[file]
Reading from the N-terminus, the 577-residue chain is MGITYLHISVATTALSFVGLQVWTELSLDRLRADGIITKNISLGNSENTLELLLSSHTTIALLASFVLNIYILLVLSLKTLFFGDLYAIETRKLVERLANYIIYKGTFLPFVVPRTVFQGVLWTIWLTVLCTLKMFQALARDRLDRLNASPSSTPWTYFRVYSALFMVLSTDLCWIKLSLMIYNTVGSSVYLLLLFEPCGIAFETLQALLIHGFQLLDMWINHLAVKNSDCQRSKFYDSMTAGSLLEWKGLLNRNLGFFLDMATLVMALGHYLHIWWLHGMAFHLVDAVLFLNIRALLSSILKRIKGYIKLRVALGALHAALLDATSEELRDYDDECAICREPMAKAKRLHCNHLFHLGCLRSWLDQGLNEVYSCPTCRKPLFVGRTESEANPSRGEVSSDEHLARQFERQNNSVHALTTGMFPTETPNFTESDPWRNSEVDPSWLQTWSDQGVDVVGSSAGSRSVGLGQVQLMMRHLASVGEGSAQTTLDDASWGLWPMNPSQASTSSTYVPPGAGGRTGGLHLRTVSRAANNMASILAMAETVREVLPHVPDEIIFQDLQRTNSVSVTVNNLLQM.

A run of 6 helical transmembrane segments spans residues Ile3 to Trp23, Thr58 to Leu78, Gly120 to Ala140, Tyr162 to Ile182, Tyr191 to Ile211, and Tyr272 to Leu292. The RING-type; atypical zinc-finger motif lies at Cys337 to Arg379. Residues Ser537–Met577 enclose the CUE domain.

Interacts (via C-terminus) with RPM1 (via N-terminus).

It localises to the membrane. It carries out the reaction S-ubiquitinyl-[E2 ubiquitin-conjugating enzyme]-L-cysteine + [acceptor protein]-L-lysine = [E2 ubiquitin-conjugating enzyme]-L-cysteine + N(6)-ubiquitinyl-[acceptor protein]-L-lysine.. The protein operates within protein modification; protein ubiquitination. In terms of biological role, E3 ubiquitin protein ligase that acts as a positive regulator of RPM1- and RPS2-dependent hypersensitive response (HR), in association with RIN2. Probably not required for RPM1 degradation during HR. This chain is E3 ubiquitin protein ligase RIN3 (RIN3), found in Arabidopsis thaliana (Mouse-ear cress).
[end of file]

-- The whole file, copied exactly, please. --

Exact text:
Reading from the N-terminus, the 577-residue chain is MGITYLHISVATTALSFVGLQVWTELSLDRLRADGIITKNISLGNSENTLELLLSSHTTIALLASFVLNIYILLVLSLKTLFFGDLYAIETRKLVERLANYIIYKGTFLPFVVPRTVFQGVLWTIWLTVLCTLKMFQALARDRLDRLNASPSSTPWTYFRVYSALFMVLSTDLCWIKLSLMIYNTVGSSVYLLLLFEPCGIAFETLQALLIHGFQLLDMWINHLAVKNSDCQRSKFYDSMTAGSLLEWKGLLNRNLGFFLDMATLVMALGHYLHIWWLHGMAFHLVDAVLFLNIRALLSSILKRIKGYIKLRVALGALHAALLDATSEELRDYDDECAICREPMAKAKRLHCNHLFHLGCLRSWLDQGLNEVYSCPTCRKPLFVGRTESEANPSRGEVSSDEHLARQFERQNNSVHALTTGMFPTETPNFTESDPWRNSEVDPSWLQTWSDQGVDVVGSSAGSRSVGLGQVQLMMRHLASVGEGSAQTTLDDASWGLWPMNPSQASTSSTYVPPGAGGRTGGLHLRTVSRAANNMASILAMAETVREVLPHVPDEIIFQDLQRTNSVSVTVNNLLQM.

A run of 6 helical transmembrane segments spans residues Ile3 to Trp23, Thr58 to Leu78, Gly120 to Ala140, Tyr162 to Ile182, Tyr191 to Ile211, and Tyr272 to Leu292. The RING-type; atypical zinc-finger motif lies at Cys337 to Arg379. Residues Ser537–Met577 enclose the CUE domain.

Interacts (via C-terminus) with RPM1 (via N-terminus).

It localises to the membrane. It carries out the reaction S-ubiquitinyl-[E2 ubiquitin-conjugating enzyme]-L-cysteine + [acceptor protein]-L-lysine = [E2 ubiquitin-conjugating enzyme]-L-cysteine + N(6)-ubiquitinyl-[acceptor protein]-L-lysine.. The protein operates within protein modification; protein ubiquitination. In terms of biological role, E3 ubiquitin protein ligase that acts as a positive regulator of RPM1- and RPS2-dependent hypersensitive response (HR), in association with RIN2. Probably not required for RPM1 degradation during HR. This chain is E3 ubiquitin protein ligase RIN3 (RIN3), found in Arabidopsis thaliana (Mouse-ear cress).